Posted by Akhand Singh and Jeffery Hall on March 5, 2020.
In Part 1 of the series, we looked at how digitally mature organizations deployed SaaS and explored what tactics worked well and what didn’t work as expected. Today, we will showcase what is recommended to be an implementation master and some leading practices that can be applied to your organization.
The way of the master: Winning with SaaS
Implementation masters are organizations that possess outstanding ability to successfully implement new technology. When comparing masters to non-masters, masters are much better at assessing the likely outcomes and communicating those to stakeholders across all key metrics than non-masters. In our survey, we found out that SaaS proved to exceed the expectations of our masters in almost every SaaS success factor/area. Here are a few key areas where the masters are succeeding:
- Increased end-user adoption
- Decreased upfront implementation cost
- Decreased IT expenditures
- Integrated seamlessly with all existing solutions
- Allowing for customization
- Simplified change management
The question is, how to become a SaaS implementation master?
Leading practices for SaaS implementation
These leading practices can help you mitigate your challenges to get you ahead in the SaaS implementation game:
- Acknowledge and account for practical cost: Organizations need to evaluate the real costs of deploying any technology solution and request the appropriate levels of funding in initial requests to the board or leadership. SaaS ROI has long been a hot topic but looking at the ROI of a single SaaS app is likely not the best approach. Account for the extra costs of integration to fix or workaround such problems.
When companies create business cases for transformations, they should acknowledge the implementation costs and ongoing subscription/maintenance costs to truly meet the expectations around both cost and ROI.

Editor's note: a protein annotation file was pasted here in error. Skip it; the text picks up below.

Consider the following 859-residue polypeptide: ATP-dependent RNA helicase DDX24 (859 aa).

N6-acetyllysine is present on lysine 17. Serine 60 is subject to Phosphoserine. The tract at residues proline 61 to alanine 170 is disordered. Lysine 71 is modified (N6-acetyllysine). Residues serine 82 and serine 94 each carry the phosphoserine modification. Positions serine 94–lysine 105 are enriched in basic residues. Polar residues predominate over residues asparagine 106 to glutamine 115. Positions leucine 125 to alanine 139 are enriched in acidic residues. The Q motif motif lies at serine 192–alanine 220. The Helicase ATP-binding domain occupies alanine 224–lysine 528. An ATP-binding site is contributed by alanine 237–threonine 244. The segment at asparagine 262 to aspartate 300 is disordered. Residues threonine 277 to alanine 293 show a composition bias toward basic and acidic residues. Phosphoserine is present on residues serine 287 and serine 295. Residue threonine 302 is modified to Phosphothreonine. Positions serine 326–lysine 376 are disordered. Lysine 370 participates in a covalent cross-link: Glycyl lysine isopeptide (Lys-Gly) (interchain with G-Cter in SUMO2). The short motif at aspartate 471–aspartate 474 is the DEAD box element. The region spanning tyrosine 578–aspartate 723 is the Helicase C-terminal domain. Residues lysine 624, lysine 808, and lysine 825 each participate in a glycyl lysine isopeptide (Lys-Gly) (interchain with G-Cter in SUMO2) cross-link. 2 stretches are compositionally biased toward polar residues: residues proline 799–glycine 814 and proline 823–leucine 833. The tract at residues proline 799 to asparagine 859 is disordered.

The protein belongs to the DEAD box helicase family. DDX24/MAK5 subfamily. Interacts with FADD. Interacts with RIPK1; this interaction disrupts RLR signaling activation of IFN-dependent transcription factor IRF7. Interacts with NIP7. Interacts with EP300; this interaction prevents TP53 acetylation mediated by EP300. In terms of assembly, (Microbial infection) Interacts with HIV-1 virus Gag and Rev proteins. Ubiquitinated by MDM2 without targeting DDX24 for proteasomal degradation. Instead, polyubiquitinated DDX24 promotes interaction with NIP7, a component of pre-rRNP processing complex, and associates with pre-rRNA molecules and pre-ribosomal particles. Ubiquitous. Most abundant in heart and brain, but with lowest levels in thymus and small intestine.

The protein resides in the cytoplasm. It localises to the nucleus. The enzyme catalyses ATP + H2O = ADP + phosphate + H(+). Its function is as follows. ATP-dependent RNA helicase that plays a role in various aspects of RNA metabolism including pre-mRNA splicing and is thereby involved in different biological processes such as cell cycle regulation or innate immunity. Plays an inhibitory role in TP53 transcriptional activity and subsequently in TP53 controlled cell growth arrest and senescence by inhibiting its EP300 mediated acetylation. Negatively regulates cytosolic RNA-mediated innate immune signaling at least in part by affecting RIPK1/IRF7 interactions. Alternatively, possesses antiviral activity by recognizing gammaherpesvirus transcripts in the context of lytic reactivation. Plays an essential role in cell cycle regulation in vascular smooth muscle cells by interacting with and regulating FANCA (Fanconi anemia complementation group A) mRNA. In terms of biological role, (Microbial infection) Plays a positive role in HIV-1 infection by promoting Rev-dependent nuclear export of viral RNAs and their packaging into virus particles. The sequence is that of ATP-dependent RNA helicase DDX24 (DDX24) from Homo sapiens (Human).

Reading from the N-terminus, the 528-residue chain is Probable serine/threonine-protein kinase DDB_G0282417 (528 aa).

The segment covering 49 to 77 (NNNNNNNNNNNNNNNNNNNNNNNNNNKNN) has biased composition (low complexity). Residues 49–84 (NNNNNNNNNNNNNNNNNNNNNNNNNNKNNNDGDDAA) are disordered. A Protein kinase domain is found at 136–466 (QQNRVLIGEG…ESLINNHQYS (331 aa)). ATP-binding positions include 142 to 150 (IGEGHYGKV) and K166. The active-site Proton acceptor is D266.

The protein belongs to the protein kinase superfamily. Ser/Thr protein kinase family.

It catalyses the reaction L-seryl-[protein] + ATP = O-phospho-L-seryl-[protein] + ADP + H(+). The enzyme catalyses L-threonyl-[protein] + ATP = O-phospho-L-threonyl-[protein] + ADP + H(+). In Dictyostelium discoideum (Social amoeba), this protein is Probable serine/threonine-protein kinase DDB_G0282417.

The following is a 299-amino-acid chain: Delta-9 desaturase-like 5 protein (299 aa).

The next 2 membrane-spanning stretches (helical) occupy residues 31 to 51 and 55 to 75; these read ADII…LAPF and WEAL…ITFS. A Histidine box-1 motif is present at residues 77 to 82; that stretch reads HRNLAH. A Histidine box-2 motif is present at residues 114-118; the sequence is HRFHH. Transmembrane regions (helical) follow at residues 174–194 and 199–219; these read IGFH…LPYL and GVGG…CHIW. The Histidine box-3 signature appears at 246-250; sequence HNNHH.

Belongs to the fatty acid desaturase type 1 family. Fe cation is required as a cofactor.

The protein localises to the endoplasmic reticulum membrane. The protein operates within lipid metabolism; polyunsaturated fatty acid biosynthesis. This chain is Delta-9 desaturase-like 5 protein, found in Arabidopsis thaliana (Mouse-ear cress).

- Strike the right contract with optimized negotiations: When negotiating SaaS contracts, keep in mind that the vendors are highly skilled, trained, and experienced. They come to the negotiation table with tactics, strategies, and knowledge about you and your organization that can often be too overwhelming for the negotiator. These strategies can derail the best of the negotiator. In some cases, negotiators are business leaders who may be unfamiliar with the technical aspects involved in the SaaS solution. It’s recommended to create your own customized negotiation team, strategy, and checklist aligned with your organization's vision, terms, and conditions to successfully execute the contract and negotiations.
- Educate business buyers on implementation needs, strategy, and issues and involve IT ion experts in decision making: No expertise about the solution leads to poor decision making which makes IT involvement very important. No involvement from IT is problematic because the business unit may not know what to look for or how its solution of choice fits into the bigger picture. Many issues arising during SaaS implementation can be avoided if business counterparts are made more aware of the importance of implementation planning or by involving IT experts in decision making.
- Look at the bigger picture on how SaaS can enable new business models, processes, and experiences: Leading SaaS strategies start with innovative thinking, just carrying over old cadence is not enough; SaaS deployment is an opportunity for organizations to standardize what’s not differentiating and to re-imagine the core of the business itself. Include user feedback and hard adoption data as a barometer to enhance user experience.
- Regularly evaluate your SaaS strategy with a goal to reduce disintegration: A SaaS strategy that is disintegrated is a challenge for multiple reasons, not just integration. Business leaders should work with key stakeholders to constantly re-evaluate the SaaS plan. Focusing on standardizing on the same platform or the same vendor plays a crucial role in simplifying things not only from an integration perspective but also reduces other vendor management challenges.
As SaaS solutions evolve, organizations’ longer-term goal of SaaS transformation should be to increase business agility and continuous improvement that allows the business to continuously adapt and face the ever-changing market demands and challenges. As you focus on your SaaS transformation, make sure to set up the right team, and embed a continuous cultural reinforcement of the need to build for change.
Akhand Singh is a senior consultant in Deloitte Consulting LLP’s Digital & Cloud Enablement practice, advising global clients across industries to help them activate their digital organizations and prepare them for digital transformations.
Jeffery Hall is a specialist leader in Deloitte Consulting LLP’s Digital & Cloud Enablement practice, advising and managing client business transformations driven by digital innovation.